By Les Jones:
After growing up in a war-torn country with danger and death around every corner, living in the United States is a dream. For 21-year-old education major, Jolie Mwiza, living in the U.S. and attending Amarillo College is a gift that she is enjoying to the fullest.
Mwiza was born in the African country of Congo in 1996. That same year the first Congo War broke out. Many experts regard it as Africa’s World War due to how large it was and the mass genocide that ensued.
Mwiza and her family managed to escape to Burundi, Uganda when she was nine years old, however, tragedy would follow. The family left the refugee camp on Thursday, August 12, 2004. On Friday, Aug 13, 2004, a brutal massacre took place at the camp. One hundred sixty women and children were killed in the massacre. An additional 100 refugees suffered from machete and bullet wounds.
The day after the carnage, Mwiza’s grandfather returned to the camp and fearing his family had died in the massacre, suffered a fatal heart attack.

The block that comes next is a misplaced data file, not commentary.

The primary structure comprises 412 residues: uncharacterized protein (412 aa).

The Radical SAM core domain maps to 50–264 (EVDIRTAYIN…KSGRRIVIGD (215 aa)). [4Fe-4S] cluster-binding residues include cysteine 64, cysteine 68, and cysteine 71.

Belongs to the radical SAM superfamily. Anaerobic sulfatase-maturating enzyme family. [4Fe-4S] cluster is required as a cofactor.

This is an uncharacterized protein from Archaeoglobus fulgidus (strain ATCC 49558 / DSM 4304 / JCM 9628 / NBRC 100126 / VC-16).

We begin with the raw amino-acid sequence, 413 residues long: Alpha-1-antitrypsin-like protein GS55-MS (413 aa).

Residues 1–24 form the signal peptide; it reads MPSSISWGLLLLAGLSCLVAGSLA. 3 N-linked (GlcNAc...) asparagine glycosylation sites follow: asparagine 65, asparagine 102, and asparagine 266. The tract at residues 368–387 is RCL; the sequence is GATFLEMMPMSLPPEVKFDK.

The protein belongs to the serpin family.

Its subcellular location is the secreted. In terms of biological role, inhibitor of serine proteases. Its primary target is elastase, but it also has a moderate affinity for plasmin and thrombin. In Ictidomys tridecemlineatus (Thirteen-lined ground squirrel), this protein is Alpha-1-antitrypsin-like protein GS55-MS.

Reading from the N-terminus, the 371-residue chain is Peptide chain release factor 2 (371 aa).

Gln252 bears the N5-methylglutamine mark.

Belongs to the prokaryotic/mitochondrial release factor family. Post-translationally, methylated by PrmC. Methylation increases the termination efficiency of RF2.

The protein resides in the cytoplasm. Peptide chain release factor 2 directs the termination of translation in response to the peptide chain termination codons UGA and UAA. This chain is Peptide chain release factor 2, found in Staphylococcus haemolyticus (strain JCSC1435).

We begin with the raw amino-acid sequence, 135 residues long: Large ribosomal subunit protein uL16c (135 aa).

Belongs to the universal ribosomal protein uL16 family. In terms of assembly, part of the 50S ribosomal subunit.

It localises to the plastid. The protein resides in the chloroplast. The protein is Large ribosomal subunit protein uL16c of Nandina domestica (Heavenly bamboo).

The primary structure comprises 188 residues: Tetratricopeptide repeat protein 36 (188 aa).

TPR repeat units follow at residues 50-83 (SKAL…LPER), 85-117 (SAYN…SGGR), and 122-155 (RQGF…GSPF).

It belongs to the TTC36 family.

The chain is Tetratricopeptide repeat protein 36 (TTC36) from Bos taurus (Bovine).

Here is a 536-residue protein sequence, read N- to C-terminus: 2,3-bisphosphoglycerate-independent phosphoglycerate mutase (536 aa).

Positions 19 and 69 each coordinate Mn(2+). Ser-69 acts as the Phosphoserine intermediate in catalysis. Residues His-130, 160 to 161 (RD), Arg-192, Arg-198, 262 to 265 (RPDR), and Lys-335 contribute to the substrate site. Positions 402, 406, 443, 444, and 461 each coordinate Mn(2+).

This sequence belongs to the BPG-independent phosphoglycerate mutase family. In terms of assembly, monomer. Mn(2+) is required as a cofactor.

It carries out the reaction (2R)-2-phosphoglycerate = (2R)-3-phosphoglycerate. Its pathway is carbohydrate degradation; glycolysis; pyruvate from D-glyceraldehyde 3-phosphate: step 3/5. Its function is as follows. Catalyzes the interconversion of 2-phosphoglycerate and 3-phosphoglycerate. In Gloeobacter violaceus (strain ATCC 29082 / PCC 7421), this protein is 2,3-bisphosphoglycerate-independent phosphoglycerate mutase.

Mwiza and the family settled in Uganda. She attended boarding school where she learned English. “One of the major differences is that in Africa you must pay to go to school as a child. In the United States you do not,” Mwiza said.
At the age of 18, Mwiza and her family moved to the United States with the help of a refugee program. The family of 10 first settled in Houston, Texas.
After a year in Houston, the family moved to Amarillo, Texas. “There was a much better opportunity for jobs and education than in Houston,” Mwiza said. Once in Amarillo, Mwiza obtained her G.E.D. and enrolled at AC.
Many of Mwiza’s classmates and teachers say she has been a great addition to AC and they are happy she is here.
“Jolie was a joy to teach and have in my classroom. She always had a smile on her face and worked very hard,” Karen White, an associate professor of developmental math, said.
Mwiza said she hopes to one day become an elementary teacher. Her classmates agree that being an elementary school teacher would be great for Mwiza. “She is a loving woman who loves to help others,” Merci Ruremesha, an engineering major, said.